A conservative Roman Catholic group has accused the University of Notre Dame of repression after police reportedly shut down a pro-traditional marriage table they held on campus.
TFP Student Action twice had their display on the Catholic academic institute's campus removed at the behest of police last week.
John Ritchie, spokesman for TFP Student Action, told The Christian Post the display was part of "a seven-day tour for marriage in three states: Indiana, Ohio and Pennsylvania."
"Working with the Orestes Brownson Council, a Catholic student club on campus, a table was reserved outside DeBartolo Hall on April 24," said Ritchie.
"That morning, while the pro-marriage table was being very well received by the majority of Notre Dame students, two police officers suddenly arrived and told us we had to pack up and leave. They stated that our permission to be on campus was not official enough."
According to Ritchie, Notre Dame's Student Activities Office said it was a "misunderstanding" and gave them the go-ahead to have the display put up again the following day.
"This time, a round of emails had been sent around, advising Notre Dame police officials that we would be returning in the morning. Everything seemed OK. I even called the campus police department before setting up and was assured that it would be 'absolutely' fine," said Ritchie.
"But apparently it wasn't fine. Because the table was shut down again. This time, the police said the table had approval, but not the people with the table."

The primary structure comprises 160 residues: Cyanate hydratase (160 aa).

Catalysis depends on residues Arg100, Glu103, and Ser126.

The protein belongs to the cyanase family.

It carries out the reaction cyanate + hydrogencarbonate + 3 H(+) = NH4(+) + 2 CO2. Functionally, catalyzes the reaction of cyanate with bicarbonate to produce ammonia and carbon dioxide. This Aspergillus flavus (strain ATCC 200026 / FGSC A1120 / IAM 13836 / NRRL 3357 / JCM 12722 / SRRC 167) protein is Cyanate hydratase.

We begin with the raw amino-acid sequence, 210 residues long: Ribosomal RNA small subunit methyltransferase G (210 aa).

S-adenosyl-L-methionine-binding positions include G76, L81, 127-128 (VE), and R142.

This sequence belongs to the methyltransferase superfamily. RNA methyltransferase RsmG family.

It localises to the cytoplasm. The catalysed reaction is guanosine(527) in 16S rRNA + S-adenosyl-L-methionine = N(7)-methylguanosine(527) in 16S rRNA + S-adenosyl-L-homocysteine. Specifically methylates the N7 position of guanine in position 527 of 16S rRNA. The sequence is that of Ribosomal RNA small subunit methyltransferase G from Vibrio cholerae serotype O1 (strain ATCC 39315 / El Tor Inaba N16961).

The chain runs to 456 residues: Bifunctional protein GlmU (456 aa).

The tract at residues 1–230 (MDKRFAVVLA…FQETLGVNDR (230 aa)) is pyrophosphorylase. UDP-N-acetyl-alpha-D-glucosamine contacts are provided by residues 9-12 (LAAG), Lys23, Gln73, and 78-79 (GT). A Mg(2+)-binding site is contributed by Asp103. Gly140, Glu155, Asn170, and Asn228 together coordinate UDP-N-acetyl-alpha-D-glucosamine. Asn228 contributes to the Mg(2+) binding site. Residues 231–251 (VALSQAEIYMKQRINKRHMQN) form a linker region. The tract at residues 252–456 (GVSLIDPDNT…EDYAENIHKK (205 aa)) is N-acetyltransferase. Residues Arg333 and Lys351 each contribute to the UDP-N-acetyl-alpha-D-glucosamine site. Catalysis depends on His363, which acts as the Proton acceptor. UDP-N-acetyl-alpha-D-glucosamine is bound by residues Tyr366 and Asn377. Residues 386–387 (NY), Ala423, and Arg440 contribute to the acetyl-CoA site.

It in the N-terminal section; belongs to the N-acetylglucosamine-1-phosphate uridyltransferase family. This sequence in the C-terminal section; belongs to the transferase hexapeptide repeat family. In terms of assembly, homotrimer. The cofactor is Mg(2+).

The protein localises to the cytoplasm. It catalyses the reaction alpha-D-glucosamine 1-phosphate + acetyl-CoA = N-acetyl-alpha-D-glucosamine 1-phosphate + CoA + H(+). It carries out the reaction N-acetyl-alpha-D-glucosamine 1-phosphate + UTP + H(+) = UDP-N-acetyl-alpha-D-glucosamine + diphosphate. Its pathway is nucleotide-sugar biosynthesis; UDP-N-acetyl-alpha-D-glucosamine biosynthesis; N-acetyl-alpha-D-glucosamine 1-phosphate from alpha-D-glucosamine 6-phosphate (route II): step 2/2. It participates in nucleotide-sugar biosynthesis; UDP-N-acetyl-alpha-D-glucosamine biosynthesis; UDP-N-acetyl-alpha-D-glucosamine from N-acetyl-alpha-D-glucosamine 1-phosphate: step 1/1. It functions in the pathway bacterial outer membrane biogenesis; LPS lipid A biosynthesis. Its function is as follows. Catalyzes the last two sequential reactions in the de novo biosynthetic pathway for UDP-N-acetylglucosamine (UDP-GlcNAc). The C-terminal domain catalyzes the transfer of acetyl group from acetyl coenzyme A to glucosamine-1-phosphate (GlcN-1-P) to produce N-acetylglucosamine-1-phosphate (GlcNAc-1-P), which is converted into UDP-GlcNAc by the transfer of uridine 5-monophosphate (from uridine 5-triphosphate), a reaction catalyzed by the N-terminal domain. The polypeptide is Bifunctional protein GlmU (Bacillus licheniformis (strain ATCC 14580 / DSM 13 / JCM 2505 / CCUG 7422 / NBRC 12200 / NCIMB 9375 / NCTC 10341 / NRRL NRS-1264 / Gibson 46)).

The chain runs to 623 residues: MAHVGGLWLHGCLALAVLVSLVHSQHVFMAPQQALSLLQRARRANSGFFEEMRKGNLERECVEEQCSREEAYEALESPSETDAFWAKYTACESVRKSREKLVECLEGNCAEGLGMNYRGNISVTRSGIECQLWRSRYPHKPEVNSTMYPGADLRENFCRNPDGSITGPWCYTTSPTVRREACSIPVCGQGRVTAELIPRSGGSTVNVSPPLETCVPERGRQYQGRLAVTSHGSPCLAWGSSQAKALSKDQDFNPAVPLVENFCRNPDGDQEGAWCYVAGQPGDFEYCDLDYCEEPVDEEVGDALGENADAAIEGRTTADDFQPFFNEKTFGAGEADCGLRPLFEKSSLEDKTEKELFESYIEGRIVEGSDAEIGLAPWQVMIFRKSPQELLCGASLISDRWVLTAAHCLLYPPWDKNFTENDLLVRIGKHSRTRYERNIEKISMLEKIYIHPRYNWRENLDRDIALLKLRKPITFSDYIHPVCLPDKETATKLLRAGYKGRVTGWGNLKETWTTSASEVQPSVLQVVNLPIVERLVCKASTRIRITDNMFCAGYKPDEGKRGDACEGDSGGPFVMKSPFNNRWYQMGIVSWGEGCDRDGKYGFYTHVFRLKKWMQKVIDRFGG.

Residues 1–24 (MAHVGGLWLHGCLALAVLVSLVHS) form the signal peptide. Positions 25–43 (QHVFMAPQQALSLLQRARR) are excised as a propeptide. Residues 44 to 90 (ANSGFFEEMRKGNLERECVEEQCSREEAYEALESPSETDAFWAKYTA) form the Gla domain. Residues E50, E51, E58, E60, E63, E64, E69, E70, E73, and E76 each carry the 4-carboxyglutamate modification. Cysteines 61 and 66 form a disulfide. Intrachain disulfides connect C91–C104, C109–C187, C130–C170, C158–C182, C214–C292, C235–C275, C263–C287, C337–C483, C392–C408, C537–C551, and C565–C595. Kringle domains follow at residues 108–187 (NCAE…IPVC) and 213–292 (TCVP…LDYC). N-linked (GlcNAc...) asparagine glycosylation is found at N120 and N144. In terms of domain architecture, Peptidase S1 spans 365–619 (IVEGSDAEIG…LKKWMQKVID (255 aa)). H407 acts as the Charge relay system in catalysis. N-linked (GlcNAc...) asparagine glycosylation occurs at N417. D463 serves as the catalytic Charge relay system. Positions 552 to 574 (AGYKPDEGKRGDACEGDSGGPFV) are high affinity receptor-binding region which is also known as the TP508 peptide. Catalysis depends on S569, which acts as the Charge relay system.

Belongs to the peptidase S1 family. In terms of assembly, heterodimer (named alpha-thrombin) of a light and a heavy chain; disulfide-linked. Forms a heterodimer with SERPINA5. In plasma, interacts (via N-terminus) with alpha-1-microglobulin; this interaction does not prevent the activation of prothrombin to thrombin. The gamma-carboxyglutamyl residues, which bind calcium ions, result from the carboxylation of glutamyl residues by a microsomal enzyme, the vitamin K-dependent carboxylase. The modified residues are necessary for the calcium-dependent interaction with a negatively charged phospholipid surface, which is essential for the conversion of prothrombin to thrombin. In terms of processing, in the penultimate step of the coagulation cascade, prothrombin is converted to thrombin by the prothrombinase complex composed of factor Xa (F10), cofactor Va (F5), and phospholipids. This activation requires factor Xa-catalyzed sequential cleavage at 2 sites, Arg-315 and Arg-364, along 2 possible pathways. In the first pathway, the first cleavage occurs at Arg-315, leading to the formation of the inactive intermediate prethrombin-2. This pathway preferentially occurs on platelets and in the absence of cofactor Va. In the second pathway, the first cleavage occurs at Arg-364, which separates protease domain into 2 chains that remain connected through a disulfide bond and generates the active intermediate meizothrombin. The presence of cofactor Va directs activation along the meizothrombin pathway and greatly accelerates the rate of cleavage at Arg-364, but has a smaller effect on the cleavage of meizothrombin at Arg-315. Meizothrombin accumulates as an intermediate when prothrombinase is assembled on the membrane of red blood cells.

When asked by CP if he planned to protest this treatment before Notre Dame officials, Ritchie of TFP responded that it would be "pointless to complain."
"Political correctness seems to trump the truth at most universities today, sadly even at Notre Dame," said Ritchie.
Dennis Brown, spokesman for Notre Dame, told CP that the issue regarding the TFP Student Action display had nothing to do with their ideological bent, but rather the fact that they are not a recognized campus student organization.
"Our request to have TPF leave had nothing to do with the topic and everything to do with simply adhering to our policies," said Brown.
"We've done exactly the same thing, including arrests, with outside groups that have attempted to come on campus to make statements that run the gamut of the ideological and political spectrum. We welcome the free expression of ideas on our campus, but it needs to be done in accord with our policies."
Brown explained that the student group Orestes Brownson Council is recognized and had gotten permission to have a pro-traditional marriage display.
"Our policies explicitly state that only members of the university community may organize or lead such events on campus," said Brown.
"When university officials learned that, contrary to our policies, the student group made this request on behalf of an outside organization, TFP Student Action, we asked that its members leave."
Brown added that "TFP Student Action also was in violation of the University's video and photography policy."
"It failed to get permission to shoot on campus, and it recorded videos and took photos of people without their permission," said Brown.